Note: The following contains spoilers.
One of the cave-dwelling monsters in The Descent attacks and scares the main group 56 minutes into a 96-minute movie. It’s a long time for the “villains” of the movie to not be active in terrorizing the main characters, but Neil Marshall masterfully builds tension throughout the first hour, and by the time the crawlers show up they’re ready to kick the movie into the highest gear possible and not let up. But this first scare almost feels like it shouldn’t work. It should feel so much more telegraphed. The scare comes when we’re from the perspective of the camcorder one of the characters brought, and as soon as you go into that POV you know that a jump scare is coming. It’s just one of those things that triggers the “oh, bad thing is gonna happen” part of your brain.
Yet it still works insanely well because of a few things. Right before the monster shows up, one of the girls is desperately screaming for help. Horror movies have more or less forced us to know that jump scares can only happen at quiet moments, so that there can be an abrupt contrast that leads to the “jump” part. Ironically, the character pleading in the dark for help subconsciously sets our minds at ease. If it isn’t quiet, nothing can startle us. But there’s a beat, just as short a beat as you can have, before the crawler shows up when things go almost quiet. And then BAM the crawler appears and the music cue hits and I scream in my room like a little kid.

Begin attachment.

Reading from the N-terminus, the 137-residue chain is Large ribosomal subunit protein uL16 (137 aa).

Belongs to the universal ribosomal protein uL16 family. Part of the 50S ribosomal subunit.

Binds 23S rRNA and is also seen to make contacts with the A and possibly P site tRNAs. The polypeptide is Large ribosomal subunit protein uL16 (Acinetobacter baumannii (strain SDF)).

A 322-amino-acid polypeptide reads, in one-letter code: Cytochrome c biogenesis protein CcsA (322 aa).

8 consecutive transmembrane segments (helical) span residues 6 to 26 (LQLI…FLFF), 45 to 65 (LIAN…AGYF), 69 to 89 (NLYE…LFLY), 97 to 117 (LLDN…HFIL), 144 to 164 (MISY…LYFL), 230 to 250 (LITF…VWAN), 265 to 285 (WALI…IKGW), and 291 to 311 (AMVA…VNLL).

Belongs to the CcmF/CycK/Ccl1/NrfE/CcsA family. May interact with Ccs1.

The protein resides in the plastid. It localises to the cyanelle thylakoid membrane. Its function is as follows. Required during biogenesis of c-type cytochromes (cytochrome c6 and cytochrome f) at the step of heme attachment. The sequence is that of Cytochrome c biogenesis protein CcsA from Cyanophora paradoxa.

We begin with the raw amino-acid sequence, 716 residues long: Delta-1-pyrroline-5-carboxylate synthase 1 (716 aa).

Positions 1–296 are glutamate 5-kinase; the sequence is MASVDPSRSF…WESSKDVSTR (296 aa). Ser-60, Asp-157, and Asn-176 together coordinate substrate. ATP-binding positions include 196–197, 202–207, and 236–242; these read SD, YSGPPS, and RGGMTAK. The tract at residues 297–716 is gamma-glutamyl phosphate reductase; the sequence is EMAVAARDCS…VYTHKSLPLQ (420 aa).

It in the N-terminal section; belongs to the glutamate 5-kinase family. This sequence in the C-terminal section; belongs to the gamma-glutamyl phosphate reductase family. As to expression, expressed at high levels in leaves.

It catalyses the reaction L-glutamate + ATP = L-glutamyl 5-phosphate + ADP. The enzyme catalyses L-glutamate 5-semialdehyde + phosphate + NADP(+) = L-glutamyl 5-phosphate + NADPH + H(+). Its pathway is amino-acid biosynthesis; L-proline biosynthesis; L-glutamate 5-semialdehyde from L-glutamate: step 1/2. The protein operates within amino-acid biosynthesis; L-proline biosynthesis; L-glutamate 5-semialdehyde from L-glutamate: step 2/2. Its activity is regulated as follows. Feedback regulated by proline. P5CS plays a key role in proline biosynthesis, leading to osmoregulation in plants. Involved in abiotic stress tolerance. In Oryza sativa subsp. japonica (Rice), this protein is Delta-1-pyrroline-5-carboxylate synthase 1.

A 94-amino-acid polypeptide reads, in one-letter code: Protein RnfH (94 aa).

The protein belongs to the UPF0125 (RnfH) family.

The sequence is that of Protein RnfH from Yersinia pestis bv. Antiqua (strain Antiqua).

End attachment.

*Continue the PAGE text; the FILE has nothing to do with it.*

That’s what great on the sound design front. On the visual side, when we’re in the camcorder POV the character holding it moves mostly side-to-side, but also slightly up and down. As the aforementioned character is screaming, we start right, pan left, then pan back right and tilt just slightly up. The upwards tilt changes the lighting in the scene so that just as the screaming stops that crawler is barely lit. We have the quiet beat and the camera tilts back down, and the crawler is in clear focus and the scare hits perfectly.